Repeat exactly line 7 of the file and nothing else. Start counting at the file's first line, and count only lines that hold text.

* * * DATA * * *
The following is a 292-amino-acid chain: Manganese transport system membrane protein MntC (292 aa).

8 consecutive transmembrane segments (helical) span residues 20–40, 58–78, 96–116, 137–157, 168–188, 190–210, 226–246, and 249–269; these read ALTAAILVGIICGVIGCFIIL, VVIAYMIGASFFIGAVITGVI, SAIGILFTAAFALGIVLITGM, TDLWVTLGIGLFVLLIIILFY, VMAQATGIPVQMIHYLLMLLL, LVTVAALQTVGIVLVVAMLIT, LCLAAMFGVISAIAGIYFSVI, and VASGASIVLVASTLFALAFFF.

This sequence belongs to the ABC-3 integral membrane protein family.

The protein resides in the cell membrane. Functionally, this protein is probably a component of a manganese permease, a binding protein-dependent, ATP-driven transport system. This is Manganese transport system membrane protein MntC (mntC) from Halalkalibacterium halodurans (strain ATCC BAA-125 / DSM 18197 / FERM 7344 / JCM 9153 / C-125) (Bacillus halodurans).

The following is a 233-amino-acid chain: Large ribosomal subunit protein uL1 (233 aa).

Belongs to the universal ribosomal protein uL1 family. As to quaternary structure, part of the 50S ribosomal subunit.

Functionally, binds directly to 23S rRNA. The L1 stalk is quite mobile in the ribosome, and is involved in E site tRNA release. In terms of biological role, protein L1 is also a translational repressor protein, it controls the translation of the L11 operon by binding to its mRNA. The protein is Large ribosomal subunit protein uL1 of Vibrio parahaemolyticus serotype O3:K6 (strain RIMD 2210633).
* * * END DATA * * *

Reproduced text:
Functionally, binds directly to 23S rRNA. The L1 stalk is quite mobile in the ribosome, and is involved in E site tRNA release. In terms of biological role, protein L1 is also a translational repressor protein, it controls the translation of the L11 operon by binding to its mRNA. The protein is Large ribosomal subunit protein uL1 of Vibrio parahaemolyticus serotype O3:K6 (strain RIMD 2210633).